Esotropia is a form of strabismus, or "squint", in which one or both eyes turns inward. The condition can be constantly present, or occur intermittently, and can give the affected individual a "cross-eyed" appearance. Esotropia is sometimes erroneously called "lazy eye", which describes the condition of amblyopia - a reduction in vision of one or both eyes which is not the result of any pathological lesion of the visual pathway and which cannot resolved by the use of corrective lenses. Amblyopia can, however, arise as a result of esotropia occurring in childhood: In order to relieve symptoms of diplopia or double vision, the child's brain will ignore or "suppress" the image from the esotropic eye, which when allowed to continue untreated will lead to the development of amblyopia. Treatment options for esotropia include glasses to correct refractive errors (see accommodative esotropia below), the use of prisms and/or orthoptic exercises and/or eye muscle surgery.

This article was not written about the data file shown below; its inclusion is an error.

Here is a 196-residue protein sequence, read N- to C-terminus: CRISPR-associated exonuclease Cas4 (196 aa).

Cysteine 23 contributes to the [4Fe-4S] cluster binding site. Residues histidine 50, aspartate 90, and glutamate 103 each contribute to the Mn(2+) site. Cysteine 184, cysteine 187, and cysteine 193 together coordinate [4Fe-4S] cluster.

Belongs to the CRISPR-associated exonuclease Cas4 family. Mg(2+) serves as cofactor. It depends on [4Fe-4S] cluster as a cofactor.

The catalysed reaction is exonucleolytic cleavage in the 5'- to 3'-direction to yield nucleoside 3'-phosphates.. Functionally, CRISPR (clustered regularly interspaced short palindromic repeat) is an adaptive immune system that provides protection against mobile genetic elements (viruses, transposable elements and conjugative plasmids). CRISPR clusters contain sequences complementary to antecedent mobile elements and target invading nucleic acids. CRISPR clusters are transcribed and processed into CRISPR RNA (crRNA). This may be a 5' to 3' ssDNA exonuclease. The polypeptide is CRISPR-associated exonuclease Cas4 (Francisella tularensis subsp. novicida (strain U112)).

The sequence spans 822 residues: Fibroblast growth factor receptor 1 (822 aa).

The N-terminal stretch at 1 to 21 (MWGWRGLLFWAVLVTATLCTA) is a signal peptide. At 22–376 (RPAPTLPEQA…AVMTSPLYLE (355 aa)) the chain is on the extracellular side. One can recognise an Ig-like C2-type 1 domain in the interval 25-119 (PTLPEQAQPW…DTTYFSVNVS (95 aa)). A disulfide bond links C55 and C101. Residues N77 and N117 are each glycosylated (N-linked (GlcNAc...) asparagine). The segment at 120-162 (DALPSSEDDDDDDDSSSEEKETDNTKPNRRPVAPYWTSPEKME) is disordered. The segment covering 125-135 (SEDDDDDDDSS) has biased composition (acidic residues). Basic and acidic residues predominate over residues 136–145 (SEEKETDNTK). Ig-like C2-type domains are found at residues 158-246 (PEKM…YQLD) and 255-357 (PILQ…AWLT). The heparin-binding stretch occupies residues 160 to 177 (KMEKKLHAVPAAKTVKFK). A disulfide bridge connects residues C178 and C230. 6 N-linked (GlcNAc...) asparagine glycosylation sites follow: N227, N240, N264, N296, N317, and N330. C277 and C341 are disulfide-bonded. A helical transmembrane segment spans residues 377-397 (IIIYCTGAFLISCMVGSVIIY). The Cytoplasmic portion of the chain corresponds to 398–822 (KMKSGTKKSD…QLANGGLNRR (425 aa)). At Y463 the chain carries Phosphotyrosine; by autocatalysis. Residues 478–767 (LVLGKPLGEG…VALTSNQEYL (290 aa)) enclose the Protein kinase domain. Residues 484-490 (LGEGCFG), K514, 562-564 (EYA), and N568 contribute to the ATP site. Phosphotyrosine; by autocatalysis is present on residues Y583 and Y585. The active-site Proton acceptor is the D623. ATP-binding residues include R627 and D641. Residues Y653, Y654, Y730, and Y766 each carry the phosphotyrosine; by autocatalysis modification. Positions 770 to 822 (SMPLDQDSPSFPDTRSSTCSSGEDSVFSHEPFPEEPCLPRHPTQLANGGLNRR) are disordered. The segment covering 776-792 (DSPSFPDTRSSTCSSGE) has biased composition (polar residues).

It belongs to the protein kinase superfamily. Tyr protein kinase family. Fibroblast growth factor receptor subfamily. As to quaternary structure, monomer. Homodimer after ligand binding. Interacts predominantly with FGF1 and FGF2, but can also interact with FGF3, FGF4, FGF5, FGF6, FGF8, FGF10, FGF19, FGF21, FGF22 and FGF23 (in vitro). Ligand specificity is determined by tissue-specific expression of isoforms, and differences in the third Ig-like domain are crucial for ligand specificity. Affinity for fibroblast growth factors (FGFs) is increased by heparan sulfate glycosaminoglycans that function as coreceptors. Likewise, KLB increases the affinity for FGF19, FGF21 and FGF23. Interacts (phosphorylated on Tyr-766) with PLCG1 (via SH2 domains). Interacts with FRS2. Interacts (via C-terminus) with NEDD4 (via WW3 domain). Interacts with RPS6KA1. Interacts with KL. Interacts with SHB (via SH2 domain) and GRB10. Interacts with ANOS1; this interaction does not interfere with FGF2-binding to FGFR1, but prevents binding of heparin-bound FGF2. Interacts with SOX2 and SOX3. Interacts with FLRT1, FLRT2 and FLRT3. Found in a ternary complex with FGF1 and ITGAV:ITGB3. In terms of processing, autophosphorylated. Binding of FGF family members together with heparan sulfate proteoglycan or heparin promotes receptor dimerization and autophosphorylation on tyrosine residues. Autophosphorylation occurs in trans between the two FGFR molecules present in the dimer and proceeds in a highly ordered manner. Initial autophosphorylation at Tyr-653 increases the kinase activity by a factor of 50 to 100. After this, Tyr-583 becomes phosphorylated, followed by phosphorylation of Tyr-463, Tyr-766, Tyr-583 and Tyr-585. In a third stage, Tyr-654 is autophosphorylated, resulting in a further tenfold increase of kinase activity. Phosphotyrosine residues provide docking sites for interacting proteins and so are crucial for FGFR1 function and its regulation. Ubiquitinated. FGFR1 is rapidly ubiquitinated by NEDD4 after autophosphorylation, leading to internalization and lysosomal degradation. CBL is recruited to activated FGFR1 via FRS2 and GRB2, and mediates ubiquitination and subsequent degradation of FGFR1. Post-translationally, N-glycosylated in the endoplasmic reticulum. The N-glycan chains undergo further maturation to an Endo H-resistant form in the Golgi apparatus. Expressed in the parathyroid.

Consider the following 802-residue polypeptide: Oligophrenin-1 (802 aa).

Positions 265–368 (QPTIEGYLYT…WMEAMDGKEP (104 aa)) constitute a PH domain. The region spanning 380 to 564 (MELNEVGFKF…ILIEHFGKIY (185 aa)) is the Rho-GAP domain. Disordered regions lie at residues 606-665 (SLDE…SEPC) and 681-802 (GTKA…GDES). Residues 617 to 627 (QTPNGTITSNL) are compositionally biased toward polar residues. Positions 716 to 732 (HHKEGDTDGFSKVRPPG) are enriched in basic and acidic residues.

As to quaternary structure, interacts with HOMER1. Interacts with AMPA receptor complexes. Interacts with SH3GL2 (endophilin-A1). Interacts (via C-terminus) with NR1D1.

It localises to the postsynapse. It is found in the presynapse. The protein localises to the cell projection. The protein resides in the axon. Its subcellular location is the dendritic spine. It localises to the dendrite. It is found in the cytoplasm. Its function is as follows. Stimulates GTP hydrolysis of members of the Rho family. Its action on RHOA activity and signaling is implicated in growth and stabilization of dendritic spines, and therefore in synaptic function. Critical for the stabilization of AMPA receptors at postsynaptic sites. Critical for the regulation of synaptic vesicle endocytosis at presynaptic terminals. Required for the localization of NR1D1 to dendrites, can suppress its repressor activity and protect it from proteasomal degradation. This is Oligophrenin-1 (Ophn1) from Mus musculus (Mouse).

Someone with esotropia will squint with either the right or the left eye but never with both eyes simultaneously. In a left esotropia, the left eye 'squints', and in a right esotropia the right eye 'squints'. In an alternating esotropia the patient is able to alternate fixation between their right and left eye so that at one moment the right eye fixates and the left eye turns inward, and at the next the left eye fixates and the right turns inward. Where a patient tends to consistently fix with one eye and squint with the other, the eye that squints is likely to develop some amblyopia. Someone whose squint alternates is very unlikely to develop amblyopia because both eyes will receive equal visual stimulation. It is possible to encourage alternation through the use of occlusion or patching of the 'dominant' or 'fixing' eye to promote the use of the other.